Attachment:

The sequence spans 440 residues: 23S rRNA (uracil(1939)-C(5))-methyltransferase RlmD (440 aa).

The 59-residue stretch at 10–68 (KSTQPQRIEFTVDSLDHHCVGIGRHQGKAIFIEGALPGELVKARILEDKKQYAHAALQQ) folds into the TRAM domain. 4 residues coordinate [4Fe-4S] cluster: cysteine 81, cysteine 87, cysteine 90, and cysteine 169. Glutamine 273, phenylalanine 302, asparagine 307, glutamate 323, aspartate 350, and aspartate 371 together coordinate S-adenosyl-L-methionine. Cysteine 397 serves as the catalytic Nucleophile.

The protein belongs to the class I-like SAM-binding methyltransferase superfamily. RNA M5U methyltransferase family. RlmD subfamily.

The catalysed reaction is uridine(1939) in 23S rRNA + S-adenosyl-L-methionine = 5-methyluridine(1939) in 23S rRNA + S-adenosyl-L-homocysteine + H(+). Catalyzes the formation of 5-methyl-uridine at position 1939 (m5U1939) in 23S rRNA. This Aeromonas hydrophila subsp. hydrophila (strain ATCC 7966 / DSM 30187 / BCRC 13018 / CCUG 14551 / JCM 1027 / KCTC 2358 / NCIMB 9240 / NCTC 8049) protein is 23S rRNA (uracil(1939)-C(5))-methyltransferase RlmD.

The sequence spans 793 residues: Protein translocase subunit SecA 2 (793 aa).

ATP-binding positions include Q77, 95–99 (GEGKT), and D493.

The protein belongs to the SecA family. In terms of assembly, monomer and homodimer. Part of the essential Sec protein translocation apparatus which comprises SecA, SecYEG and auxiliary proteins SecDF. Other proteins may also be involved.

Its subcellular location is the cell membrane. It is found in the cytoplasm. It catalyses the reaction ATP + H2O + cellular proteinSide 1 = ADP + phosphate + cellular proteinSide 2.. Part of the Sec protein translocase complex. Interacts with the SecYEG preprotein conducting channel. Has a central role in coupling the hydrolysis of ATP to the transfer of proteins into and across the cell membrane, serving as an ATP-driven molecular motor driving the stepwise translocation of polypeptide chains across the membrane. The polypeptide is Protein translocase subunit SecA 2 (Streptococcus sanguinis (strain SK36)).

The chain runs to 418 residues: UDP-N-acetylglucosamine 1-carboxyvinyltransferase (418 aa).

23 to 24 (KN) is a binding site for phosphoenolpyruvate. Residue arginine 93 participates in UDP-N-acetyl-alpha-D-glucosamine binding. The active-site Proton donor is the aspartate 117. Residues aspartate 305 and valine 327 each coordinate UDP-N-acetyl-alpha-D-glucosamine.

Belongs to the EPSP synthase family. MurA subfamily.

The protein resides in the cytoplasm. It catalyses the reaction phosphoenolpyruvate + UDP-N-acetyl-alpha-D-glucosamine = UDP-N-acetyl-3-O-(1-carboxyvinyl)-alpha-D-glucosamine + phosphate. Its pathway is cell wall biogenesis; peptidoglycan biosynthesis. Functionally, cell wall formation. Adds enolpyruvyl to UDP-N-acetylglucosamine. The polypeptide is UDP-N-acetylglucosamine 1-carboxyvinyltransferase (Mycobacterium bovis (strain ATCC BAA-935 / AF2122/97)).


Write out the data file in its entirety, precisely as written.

The sequence spans 440 residues: 23S rRNA (uracil(1939)-C(5))-methyltransferase RlmD (440 aa).

The 59-residue stretch at 10–68 (KSTQPQRIEFTVDSLDHHCVGIGRHQGKAIFIEGALPGELVKARILEDKKQYAHAALQQ) folds into the TRAM domain. 4 residues coordinate [4Fe-4S] cluster: cysteine 81, cysteine 87, cysteine 90, and cysteine 169. Glutamine 273, phenylalanine 302, asparagine 307, glutamate 323, aspartate 350, and aspartate 371 together coordinate S-adenosyl-L-methionine. Cysteine 397 serves as the catalytic Nucleophile.

The protein belongs to the class I-like SAM-binding methyltransferase superfamily. RNA M5U methyltransferase family. RlmD subfamily.

The catalysed reaction is uridine(1939) in 23S rRNA + S-adenosyl-L-methionine = 5-methyluridine(1939) in 23S rRNA + S-adenosyl-L-homocysteine + H(+). Catalyzes the formation of 5-methyl-uridine at position 1939 (m5U1939) in 23S rRNA. This Aeromonas hydrophila subsp. hydrophila (strain ATCC 7966 / DSM 30187 / BCRC 13018 / CCUG 14551 / JCM 1027 / KCTC 2358 / NCIMB 9240 / NCTC 8049) protein is 23S rRNA (uracil(1939)-C(5))-methyltransferase RlmD.

The sequence spans 793 residues: Protein translocase subunit SecA 2 (793 aa).

ATP-binding positions include Q77, 95–99 (GEGKT), and D493.

The protein belongs to the SecA family. In terms of assembly, monomer and homodimer. Part of the essential Sec protein translocation apparatus which comprises SecA, SecYEG and auxiliary proteins SecDF. Other proteins may also be involved.

Its subcellular location is the cell membrane. It is found in the cytoplasm. It catalyses the reaction ATP + H2O + cellular proteinSide 1 = ADP + phosphate + cellular proteinSide 2.. Part of the Sec protein translocase complex. Interacts with the SecYEG preprotein conducting channel. Has a central role in coupling the hydrolysis of ATP to the transfer of proteins into and across the cell membrane, serving as an ATP-driven molecular motor driving the stepwise translocation of polypeptide chains across the membrane. The polypeptide is Protein translocase subunit SecA 2 (Streptococcus sanguinis (strain SK36)).

The chain runs to 418 residues: UDP-N-acetylglucosamine 1-carboxyvinyltransferase (418 aa).

23 to 24 (KN) is a binding site for phosphoenolpyruvate. Residue arginine 93 participates in UDP-N-acetyl-alpha-D-glucosamine binding. The active-site Proton donor is the aspartate 117. Residues aspartate 305 and valine 327 each coordinate UDP-N-acetyl-alpha-D-glucosamine.

Belongs to the EPSP synthase family. MurA subfamily.

The protein resides in the cytoplasm. It catalyses the reaction phosphoenolpyruvate + UDP-N-acetyl-alpha-D-glucosamine = UDP-N-acetyl-3-O-(1-carboxyvinyl)-alpha-D-glucosamine + phosphate. Its pathway is cell wall biogenesis; peptidoglycan biosynthesis. Functionally, cell wall formation. Adds enolpyruvyl to UDP-N-acetylglucosamine. The polypeptide is UDP-N-acetylglucosamine 1-carboxyvinyltransferase (Mycobacterium bovis (strain ATCC BAA-935 / AF2122/97)).